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Microbiologia. 1996 Jun;12(2):185-96.

Signal transduction and virulence regulation in Bordetella pertussis.

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  • 1Lehrstuhl für Mikrobiologie, Theodor-Boveri-Institut für Biowissenschaften (Biozentrum), Universität Würzburg, Germany.


Bordetella pertussis, the causative agent of whooping cough, coordinately regulates the expression of its virulence factors in response to certain environmental stimuli. This coordinate regulation is accomplished by the bvg locus encoding the BvgS and the BvgA proteins, which are members of the two-component family of bacterial signal transducing proteins. The sensor protein BvgS shows an "unorthodox" domain structure, combining the characteristic communication modules both of the two component sensors and response regulators, each of which is indispensable for BvgS function. Although under global control of the BvgAS system, two subsets of virulence factors exemplified by the adhesin FHA and the toxins PTX and CYA exhibit, respectively, a differential mode of expression. This is reflected in a differential kinetics of transcriptional activation in vivo, and the different ability of the various virulence promoters to be expressed in the heterologous organism Escherichia coli. Evidence is accumulating that this differential regulation may be due to different affinities of the virulence promoters for the phosphorylated form of BvgA.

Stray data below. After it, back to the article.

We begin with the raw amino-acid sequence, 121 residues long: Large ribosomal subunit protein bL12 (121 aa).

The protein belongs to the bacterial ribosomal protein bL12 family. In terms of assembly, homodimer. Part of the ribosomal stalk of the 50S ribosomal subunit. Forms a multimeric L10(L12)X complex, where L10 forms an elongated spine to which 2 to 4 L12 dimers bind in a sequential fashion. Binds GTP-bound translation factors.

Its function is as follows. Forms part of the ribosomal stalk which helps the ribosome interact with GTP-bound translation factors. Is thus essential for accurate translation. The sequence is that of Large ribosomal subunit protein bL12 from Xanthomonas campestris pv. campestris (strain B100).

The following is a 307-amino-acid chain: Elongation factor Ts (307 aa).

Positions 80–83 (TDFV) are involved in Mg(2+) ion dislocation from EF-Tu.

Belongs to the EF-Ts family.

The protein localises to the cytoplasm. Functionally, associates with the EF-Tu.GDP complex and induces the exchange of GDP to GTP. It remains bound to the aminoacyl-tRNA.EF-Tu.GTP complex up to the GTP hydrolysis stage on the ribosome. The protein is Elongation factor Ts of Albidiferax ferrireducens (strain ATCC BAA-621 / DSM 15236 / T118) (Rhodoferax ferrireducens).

[PubMed - indexed for MEDLINE]
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